‘Say His Name’: #BlackLivesMatter One Month On.

Yesterday marked one month since the death of George Floyd on 25th May, 2020. The 46-year-old Black man was killed in police custody in Minneapolis, Minnesota after officers alleged he’d used a fake bank note. Floyd repeatedly cried out ‘I can’t breathe’ whilst a police officer pinned him down to the ground, all caught on film. The video soon went viral, circulating around the world and generating widespread outrage and disgust at the brutality of US police. This callous behaviour, particularly given the context of a global and deadly pandemic, ignited something which, this time, went beyond the fleeting global outrage we’d experienced with the countless other police killings in the US which have been caught on camera. Every single day since his death, even a month on, has been marked by mass protests, both in the US, Europe and across the world. #BlackLivesMatter has become a universal hashtag; a movement which has united POC and White allies everywhere. ‘But what has it actually achieved?’ Ask many, both Black and White.

Image by @cocohuggins showing scenes from a #BlackLivesMatter in London on 6th June, 2020

I would argue the most striking thing the movement has achieved, is making civil rights activism and protest a global ‘trend’, particularly amongst many White-privileged and powerful social media influencers and major corporations. In the absence of travel and luxury events, the stories of many influencers have been flooded with carefully staged and manicured photos of protest ‘participation’. Such performative allyship and protest has now become commonplace. Blackout Tuesday on 2nd June also saw millions of social media users posting black squares on their accounts in solidarity with the #BlackLivesMatter movements. So much so, that the movement requested posts for Blackout Tuesday not be tagged with ‘#BlackLivesMatter’ as they were obscuring valuable posts about live protests and sources of support and information about racial injustice. This highlights a real danger of Black voices being drowned out amidst the rise in the white-privileged ‘protest influencer’. I myself have repeatedly been forced to check myself and ask whether my posts are indeed making meaningful change or are simply a form of performative activism or allyship. White and White-passing people must continue to try and amplify Black voices and creators and not step into the dangerous field of speaking on their behalf and appropriating outrage against injustices for themselves.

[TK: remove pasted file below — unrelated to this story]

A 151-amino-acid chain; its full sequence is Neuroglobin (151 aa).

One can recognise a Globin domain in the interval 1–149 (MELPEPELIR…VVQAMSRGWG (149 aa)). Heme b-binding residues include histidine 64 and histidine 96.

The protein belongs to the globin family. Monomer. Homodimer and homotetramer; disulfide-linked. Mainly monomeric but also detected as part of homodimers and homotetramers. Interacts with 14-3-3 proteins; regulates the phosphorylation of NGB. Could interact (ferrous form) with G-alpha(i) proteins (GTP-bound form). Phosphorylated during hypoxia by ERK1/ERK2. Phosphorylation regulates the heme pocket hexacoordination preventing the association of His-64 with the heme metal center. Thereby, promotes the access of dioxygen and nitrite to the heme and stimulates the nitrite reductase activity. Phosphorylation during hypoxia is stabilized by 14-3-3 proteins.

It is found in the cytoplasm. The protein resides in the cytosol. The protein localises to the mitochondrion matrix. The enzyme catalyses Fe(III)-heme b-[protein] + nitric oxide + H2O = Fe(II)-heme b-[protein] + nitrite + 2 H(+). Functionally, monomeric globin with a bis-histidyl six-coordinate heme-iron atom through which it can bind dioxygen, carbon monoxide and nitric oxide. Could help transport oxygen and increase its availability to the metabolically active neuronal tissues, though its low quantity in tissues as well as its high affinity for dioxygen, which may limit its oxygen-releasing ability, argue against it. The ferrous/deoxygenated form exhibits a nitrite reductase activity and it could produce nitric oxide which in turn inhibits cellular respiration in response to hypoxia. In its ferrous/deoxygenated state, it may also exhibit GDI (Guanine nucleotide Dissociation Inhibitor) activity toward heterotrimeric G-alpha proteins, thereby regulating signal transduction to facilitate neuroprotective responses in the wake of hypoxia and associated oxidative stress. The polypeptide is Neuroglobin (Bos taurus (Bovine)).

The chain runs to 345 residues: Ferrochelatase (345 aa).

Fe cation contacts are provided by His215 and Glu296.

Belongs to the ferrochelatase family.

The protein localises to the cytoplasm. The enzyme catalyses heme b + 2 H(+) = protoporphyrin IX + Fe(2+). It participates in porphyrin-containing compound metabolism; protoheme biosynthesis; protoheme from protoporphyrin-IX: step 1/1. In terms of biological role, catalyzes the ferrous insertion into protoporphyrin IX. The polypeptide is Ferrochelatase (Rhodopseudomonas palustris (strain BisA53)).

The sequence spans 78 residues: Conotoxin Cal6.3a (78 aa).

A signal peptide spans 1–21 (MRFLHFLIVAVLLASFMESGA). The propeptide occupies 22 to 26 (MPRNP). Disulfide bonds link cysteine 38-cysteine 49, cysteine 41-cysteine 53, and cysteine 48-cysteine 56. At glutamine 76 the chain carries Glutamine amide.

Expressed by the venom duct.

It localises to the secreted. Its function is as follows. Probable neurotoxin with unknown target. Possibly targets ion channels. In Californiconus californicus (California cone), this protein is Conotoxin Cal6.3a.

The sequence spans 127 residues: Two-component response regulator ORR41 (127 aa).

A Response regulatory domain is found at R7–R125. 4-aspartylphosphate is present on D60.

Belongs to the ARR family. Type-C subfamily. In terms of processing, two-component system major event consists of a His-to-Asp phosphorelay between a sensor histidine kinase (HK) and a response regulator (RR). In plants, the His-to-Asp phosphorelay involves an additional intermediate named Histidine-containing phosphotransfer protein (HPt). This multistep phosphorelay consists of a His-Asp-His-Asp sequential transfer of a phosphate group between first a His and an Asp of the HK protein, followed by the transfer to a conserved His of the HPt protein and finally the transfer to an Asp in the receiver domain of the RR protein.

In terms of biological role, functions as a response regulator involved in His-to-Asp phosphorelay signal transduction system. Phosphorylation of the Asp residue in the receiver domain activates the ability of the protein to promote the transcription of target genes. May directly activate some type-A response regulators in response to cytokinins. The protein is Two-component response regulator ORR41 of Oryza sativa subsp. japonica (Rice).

There have however, been some tangible changes brought about by the death of George Floyd. On 7th June, protestors in Bristol tore down and defaced a well-known statue of Edward Colston, an infamous slave trader whose historical legacy in the city had been previously obscured by his ‘philanthropy’. This led to increasingly fervent calls to remove countless other monuments to figures with problematic histories and racist attitudes, including a statue of Cecil Rhodes at Oriel College, Oxford. Many establishments, including Oxford University and some US States have agreed to remove other controversial monuments. Despite this ongoing change to the physical fabric of our public space, which for #BlackLivesMatter can be counted as a victory, the response to such statues’ removal, both by force as in the case of Edward Colston and by authorities elsewhere, has revealed endemic racism and prejudices amongst public figures and the extent to which Black history is whitewashed.